If you want, my beauty, we shall marry!
In our two families, everyone is related!

2. "Là-bas, vers l'église"
Yonder, by the church,
By the church of Ayio Sidero,
The church, o blessed Virgin,
The church of Ayio Costanndino,
There are gathered,
Assembled in numbers infinite,
The world's, o blessed Virgin,
All the world's most decent folk!

3. "Quel Galant m'est comparable"
What gallant compares with me,
Among those one sees passing by?
Tell me, lady Vassiliki!

See, hanging on my belt,
My pistols and my curved sword.
And it is you whom I love!

4. "Chanson des cueilleuses de lentisques"
O joy of my soul,
joy of my heart,
treasure which is so dear to me,
joy of my soul and heart,
you whom I love ardently,
you are more handsome than an angel.
O when you appear,
angel so sweet,
Before our eyes,
Like a fine, blond angel,
under the bright sun,
Alas! all of our poor hearts sigh!

5. "Tout gai!"
Everyone is joyous, joyous!
Beautiful legs, tireli, which dance,
Beautiful legs; even the dishes are dancing!
Tra la la, la la la!

Πέμπτη, 6 Νοεμβρίου 2014

Iannis Xenakis - Synaphaï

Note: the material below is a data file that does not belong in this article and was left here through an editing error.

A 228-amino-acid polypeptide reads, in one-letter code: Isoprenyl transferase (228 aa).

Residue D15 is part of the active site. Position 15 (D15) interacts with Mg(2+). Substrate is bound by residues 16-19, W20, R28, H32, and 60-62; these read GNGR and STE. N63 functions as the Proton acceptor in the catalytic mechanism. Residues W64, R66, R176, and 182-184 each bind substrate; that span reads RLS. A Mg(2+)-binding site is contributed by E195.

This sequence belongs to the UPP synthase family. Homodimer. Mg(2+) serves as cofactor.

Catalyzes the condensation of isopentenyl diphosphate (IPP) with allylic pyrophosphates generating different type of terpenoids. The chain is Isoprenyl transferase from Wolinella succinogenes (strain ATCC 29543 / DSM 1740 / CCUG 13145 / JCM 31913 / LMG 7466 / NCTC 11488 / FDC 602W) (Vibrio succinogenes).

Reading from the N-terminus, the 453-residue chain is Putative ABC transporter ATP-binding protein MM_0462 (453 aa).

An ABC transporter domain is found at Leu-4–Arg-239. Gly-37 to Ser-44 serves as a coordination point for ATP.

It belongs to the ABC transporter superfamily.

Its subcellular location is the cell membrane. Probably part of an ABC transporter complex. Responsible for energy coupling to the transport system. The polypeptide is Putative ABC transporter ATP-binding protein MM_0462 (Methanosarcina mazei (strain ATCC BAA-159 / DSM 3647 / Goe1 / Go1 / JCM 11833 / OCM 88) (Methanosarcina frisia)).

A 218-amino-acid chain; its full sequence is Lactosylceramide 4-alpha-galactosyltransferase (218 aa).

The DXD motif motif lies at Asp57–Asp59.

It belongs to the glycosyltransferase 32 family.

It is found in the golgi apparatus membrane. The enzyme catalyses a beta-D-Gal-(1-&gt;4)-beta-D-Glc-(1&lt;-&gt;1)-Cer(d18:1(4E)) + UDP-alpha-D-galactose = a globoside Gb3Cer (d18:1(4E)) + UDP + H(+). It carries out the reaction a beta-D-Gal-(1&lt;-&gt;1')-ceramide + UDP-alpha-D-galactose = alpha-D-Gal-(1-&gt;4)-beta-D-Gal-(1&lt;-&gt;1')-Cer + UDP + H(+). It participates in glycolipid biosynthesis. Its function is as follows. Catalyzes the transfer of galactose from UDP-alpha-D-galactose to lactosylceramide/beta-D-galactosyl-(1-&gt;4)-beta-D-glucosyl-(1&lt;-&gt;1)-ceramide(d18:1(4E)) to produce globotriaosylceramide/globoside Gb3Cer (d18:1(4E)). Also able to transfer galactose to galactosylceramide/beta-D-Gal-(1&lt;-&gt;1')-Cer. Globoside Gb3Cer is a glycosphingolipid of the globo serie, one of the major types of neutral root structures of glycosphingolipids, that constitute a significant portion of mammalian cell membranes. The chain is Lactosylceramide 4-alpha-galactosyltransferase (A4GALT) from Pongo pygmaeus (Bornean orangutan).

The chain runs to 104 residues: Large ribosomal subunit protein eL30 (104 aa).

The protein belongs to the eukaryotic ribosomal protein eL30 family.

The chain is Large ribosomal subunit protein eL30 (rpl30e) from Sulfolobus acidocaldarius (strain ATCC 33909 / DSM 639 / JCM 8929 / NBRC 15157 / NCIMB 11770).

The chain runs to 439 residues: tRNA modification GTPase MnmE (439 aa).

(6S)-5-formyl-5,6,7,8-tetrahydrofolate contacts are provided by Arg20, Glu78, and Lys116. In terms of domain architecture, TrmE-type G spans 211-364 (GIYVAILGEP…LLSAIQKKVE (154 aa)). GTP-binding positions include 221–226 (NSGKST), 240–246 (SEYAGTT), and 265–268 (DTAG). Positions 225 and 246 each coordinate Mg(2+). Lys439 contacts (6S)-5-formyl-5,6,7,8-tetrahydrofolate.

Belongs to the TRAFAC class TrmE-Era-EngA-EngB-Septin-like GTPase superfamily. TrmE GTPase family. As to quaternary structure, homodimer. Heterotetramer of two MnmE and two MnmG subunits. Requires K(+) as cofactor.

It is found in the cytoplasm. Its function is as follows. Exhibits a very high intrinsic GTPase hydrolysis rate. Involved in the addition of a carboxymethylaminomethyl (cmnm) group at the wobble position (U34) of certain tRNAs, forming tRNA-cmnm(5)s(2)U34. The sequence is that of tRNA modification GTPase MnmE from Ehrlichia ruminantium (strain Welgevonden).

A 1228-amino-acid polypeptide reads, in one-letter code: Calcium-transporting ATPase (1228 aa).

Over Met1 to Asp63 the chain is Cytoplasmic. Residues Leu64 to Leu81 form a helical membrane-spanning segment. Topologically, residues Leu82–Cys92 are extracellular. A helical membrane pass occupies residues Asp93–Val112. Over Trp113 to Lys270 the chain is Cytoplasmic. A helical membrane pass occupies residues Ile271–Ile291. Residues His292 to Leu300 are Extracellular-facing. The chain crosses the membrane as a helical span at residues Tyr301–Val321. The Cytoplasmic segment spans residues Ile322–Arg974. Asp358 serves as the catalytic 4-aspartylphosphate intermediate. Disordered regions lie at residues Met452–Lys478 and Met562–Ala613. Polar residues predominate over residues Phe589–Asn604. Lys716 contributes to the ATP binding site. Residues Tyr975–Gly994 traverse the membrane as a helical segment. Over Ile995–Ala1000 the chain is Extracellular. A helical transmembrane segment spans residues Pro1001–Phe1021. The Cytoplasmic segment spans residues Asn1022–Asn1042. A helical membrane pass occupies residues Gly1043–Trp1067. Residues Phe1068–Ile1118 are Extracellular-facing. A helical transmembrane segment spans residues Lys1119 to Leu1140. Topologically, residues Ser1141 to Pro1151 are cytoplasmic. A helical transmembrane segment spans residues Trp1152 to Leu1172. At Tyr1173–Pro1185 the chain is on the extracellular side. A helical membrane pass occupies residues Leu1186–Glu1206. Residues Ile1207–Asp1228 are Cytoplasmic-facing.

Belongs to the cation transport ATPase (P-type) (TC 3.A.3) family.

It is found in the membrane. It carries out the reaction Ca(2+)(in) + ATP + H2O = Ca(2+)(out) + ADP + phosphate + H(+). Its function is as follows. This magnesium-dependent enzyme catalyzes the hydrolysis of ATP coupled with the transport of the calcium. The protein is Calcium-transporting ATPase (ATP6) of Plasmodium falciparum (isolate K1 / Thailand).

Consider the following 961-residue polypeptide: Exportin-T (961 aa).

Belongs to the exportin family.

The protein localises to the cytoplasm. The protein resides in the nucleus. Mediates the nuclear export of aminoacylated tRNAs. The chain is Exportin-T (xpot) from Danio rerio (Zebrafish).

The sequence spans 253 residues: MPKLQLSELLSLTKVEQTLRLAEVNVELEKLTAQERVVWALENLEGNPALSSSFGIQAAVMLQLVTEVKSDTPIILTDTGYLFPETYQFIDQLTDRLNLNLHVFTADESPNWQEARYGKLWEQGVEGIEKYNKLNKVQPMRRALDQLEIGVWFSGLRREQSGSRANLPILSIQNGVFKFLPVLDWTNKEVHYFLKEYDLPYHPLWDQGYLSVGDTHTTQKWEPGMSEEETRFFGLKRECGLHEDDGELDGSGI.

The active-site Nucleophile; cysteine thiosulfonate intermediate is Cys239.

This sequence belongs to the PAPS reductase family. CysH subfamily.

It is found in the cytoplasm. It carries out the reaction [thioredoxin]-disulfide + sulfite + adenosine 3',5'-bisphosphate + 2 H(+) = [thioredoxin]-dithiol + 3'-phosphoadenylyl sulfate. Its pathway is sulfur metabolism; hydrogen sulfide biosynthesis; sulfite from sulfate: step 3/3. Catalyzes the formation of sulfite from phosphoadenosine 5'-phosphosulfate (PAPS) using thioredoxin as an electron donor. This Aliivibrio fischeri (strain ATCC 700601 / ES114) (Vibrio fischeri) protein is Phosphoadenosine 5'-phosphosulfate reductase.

Iannis Xenakis-Synaphaï
There's the "Synaphaï" in the Wonderful World of Music of Iannis Xenakis, . It's a kind of concert (1969) for  the piano and the  orchestra, with shared roles ... equally shared to the piano and other instruments of the orchestra. And  surely indeed,  it allows the piano, highlighting its power, to balance the families of orchestral groups and the complicated playing  of percussion instruments. It is played even in Japan !!!!
We highly  recommend it.
[Translation: Mary Grammatikaki]

Γιάννης Ξενάκης-Synaphaï
Στον υπέροχο μουσικό κόσμο του Ιάννη Ξενάκη, υπάρχει το "Synaphaï". Ένα είδος κοντσέρτου (1969) για πιάνο και ορχήστρα, με μοιρασμένους τους ρόλους ... ισότιμα, στο πιάνο και στα άλλα όργανα της ορχήστρας. Και μάλιστα, δίνει τη δυνατότητα στο πιάνο, προβάλλοντας αρκετή δύναμη, να εξισορροπήσει τις οικογένειες των ορχηστρικών ομάδων και τα περίπλοκα ''παιχνίδια'' κρουστών. Το παίζουν ακόμα και στην Ιαπωνία!!!!